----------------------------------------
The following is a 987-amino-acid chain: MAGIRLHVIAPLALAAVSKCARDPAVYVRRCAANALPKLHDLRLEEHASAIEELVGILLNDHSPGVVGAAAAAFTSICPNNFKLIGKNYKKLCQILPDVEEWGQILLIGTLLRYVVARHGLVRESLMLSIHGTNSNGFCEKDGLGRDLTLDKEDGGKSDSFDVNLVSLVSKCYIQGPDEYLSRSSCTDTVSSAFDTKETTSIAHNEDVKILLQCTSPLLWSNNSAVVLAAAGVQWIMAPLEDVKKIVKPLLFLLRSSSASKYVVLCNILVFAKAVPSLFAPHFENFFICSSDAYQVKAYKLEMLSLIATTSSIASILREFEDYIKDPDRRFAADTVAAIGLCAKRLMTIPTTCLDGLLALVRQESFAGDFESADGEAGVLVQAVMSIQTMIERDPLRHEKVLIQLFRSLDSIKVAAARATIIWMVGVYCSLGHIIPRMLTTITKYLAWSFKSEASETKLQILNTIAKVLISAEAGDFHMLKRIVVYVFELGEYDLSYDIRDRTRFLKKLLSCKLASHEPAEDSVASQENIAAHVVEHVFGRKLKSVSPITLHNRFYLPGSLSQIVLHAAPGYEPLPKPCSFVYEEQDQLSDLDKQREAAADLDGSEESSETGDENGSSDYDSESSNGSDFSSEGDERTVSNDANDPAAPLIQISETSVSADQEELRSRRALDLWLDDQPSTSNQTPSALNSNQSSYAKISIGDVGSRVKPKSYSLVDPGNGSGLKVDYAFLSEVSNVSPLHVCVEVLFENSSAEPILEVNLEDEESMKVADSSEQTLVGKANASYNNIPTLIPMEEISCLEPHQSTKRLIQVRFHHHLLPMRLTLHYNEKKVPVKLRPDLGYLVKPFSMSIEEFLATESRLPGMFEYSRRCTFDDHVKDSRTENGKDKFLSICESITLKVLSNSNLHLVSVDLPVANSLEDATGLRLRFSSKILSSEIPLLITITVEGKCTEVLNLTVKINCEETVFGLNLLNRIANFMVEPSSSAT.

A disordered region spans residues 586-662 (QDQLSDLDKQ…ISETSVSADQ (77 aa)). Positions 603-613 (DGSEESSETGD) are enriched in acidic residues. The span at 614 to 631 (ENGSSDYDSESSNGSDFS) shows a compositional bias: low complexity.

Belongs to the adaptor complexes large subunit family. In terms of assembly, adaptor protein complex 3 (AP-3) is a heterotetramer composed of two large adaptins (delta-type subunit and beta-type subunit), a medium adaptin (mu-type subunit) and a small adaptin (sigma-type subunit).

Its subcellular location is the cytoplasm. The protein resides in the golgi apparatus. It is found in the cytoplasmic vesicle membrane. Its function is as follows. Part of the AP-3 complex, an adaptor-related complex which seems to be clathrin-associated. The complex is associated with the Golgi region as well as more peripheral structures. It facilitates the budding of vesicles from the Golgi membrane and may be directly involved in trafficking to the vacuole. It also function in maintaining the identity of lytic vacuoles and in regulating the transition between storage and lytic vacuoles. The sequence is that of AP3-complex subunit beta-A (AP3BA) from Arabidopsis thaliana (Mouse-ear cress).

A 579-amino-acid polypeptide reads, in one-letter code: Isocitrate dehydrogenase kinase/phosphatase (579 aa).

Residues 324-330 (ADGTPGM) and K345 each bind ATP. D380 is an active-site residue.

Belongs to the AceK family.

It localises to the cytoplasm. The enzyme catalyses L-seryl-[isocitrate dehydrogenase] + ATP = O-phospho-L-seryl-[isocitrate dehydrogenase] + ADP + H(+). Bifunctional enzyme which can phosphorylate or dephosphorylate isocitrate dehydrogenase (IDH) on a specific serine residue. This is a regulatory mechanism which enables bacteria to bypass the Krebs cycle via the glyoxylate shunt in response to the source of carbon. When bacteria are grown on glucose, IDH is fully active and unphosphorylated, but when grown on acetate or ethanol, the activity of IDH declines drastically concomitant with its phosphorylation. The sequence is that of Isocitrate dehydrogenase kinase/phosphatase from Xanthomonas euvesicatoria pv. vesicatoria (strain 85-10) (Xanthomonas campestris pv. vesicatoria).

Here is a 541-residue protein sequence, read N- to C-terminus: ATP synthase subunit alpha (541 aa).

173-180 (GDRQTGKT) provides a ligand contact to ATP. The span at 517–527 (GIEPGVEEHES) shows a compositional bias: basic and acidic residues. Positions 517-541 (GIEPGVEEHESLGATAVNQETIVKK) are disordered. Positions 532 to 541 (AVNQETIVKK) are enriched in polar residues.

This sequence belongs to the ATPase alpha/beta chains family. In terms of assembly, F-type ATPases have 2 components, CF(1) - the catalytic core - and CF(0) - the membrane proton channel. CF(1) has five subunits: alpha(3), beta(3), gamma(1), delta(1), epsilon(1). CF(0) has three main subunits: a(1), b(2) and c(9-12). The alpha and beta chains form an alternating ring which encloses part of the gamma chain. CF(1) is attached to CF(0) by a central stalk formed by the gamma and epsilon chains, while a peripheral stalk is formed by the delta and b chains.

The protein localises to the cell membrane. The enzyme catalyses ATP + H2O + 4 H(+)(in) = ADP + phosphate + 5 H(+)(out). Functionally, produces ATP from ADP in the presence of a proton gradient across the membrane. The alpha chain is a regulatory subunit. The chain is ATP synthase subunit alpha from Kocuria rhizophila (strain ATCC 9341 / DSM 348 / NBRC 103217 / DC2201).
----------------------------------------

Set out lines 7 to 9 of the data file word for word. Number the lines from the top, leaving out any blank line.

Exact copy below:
Belongs to the AceK family.

It localises to the cytoplasm. The enzyme catalyses L-seryl-[isocitrate dehydrogenase] + ATP = O-phospho-L-seryl-[isocitrate dehydrogenase] + ADP + H(+). Bifunctional enzyme which can phosphorylate or dephosphorylate isocitrate dehydrogenase (IDH) on a specific serine residue. This is a regulatory mechanism which enables bacteria to bypass the Krebs cycle via the glyoxylate shunt in response to the source of carbon. When bacteria are grown on glucose, IDH is fully active and unphosphorylated, but when grown on acetate or ethanol, the activity of IDH declines drastically concomitant with its phosphorylation. The sequence is that of Isocitrate dehydrogenase kinase/phosphatase from Xanthomonas euvesicatoria pv. vesicatoria (strain 85-10) (Xanthomonas campestris pv. vesicatoria).

Here is a 541-residue protein sequence, read N- to C-terminus: ATP synthase subunit alpha (541 aa).